Cambridge Catalogue  
  • Help
Home > Catalogue > Women as Scribes
Women as Scribes
Google Book Search

Search this book

Details

  • Page extent: 214 pages
  • Size: 247 x 174 mm
  • Weight: 0.54 kg

Library of Congress

  • Dewey number: 745.6/1
  • Dewey version: 21
  • LC Classification: Z801.B3 B43 2004
  • LC Subject headings:
    • Scriptoria--Germany--Bavaria--History--To 1500
    • Scribes--Germany--Bavaria--History--To 1500
    • Women in Christianity--History--Middle Ages, 600-1500
    • Books--Germany--History--400-1400
    • Manuscripts, Medieval--Germany--Bavaria--History

Library of Congress Record

Hardback

 (ISBN-13: 9780521792431 | ISBN-10: 0521792436)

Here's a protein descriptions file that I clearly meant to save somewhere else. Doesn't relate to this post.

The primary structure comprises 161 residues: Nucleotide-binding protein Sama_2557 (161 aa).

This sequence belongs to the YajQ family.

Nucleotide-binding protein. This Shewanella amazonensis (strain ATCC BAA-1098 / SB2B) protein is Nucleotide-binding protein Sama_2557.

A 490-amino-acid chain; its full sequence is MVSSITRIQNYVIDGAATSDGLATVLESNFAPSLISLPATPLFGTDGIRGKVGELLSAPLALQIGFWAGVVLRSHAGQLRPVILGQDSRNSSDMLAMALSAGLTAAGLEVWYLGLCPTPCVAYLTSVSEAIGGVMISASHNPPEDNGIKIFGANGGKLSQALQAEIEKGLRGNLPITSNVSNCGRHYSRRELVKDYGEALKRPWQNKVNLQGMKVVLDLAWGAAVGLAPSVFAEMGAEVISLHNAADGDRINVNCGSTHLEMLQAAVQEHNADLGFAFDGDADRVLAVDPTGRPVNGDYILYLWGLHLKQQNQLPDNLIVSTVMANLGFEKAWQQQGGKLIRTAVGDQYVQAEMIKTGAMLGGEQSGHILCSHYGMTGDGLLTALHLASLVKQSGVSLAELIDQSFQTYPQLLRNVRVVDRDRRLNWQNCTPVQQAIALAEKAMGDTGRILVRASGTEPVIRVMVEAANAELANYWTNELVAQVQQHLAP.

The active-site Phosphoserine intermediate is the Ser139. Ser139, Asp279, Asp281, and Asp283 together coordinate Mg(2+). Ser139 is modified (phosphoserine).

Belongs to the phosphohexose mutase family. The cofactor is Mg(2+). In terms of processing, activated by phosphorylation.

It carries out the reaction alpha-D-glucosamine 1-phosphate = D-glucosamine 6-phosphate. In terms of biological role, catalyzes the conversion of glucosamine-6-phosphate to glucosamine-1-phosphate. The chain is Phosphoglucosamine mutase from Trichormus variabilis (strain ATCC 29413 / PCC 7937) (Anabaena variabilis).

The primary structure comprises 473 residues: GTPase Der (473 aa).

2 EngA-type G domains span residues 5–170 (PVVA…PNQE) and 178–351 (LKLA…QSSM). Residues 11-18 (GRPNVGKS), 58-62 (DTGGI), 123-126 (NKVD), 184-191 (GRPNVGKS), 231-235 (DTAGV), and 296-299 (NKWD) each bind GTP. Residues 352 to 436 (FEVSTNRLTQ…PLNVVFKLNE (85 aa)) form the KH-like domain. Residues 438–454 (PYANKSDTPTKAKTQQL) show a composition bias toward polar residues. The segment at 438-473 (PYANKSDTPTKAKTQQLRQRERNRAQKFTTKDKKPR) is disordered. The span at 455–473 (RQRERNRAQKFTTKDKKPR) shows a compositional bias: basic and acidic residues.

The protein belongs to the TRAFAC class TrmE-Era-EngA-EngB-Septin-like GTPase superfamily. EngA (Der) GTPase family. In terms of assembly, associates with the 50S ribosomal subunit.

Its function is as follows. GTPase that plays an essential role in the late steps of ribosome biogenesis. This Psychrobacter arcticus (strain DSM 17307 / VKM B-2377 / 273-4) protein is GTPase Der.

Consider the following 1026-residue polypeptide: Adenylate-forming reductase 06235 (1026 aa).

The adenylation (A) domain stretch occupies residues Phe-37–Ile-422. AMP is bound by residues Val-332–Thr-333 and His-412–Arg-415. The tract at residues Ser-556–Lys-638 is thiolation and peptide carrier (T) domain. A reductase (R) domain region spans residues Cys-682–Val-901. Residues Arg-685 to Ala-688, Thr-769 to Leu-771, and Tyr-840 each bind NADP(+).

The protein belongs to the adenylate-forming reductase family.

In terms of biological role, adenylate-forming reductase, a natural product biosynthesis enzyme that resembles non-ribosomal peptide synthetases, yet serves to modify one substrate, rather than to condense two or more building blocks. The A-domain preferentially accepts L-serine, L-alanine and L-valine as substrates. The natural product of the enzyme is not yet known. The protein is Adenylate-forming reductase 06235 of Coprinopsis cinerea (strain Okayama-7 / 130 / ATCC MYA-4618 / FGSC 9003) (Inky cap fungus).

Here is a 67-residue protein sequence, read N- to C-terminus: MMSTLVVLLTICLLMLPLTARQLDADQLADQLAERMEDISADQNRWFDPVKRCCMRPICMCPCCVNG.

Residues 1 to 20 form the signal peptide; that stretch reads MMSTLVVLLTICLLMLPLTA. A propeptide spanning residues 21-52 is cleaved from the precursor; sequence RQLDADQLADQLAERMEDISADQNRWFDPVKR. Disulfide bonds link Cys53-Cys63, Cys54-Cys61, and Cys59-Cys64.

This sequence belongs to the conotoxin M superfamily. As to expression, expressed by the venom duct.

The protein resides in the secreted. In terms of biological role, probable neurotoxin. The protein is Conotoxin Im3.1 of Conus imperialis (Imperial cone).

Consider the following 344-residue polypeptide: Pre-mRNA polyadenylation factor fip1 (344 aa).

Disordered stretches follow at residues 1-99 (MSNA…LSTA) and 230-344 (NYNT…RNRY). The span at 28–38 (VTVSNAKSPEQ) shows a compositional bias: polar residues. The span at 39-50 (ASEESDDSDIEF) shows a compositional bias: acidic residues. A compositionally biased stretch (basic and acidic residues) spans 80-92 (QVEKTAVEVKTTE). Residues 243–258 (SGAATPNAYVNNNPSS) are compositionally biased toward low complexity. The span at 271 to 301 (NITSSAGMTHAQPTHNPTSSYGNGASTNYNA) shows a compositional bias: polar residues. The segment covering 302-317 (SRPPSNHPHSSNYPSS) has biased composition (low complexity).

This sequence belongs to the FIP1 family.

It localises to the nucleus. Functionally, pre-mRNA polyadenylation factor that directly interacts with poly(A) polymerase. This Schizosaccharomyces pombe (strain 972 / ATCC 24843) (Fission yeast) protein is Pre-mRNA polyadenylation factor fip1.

WOMEN AS SCRIBES

Book Production and Monastic Reform in Twelfth-Century Bavaria




Professor Beach’s book on female scribes in twelfth-century Bavaria – the first full-length study of the role of women copyists in the Middle Ages – is underpinned by the notion that the scriptorium was central to the intellectual revival of the Middle Ages and that women played a role in this renaissance. The author examines the exceptional quantity of evidence of female scribal activity in three different religious communities, pointing out the various ways in which the women worked – alone, with other women, and even alongside men – to produce books for monastic libraries, and discussing why their work should have been made visible, whereas that of other female scribes remains invisible. Beach’s focus on manuscript production, and the religious, intellectual, social, and economic factors which shaped that production, enables her to draw wide-ranging conclusions of interest not only to paleographers but also to those interested in reading, literacy, religious and gender history.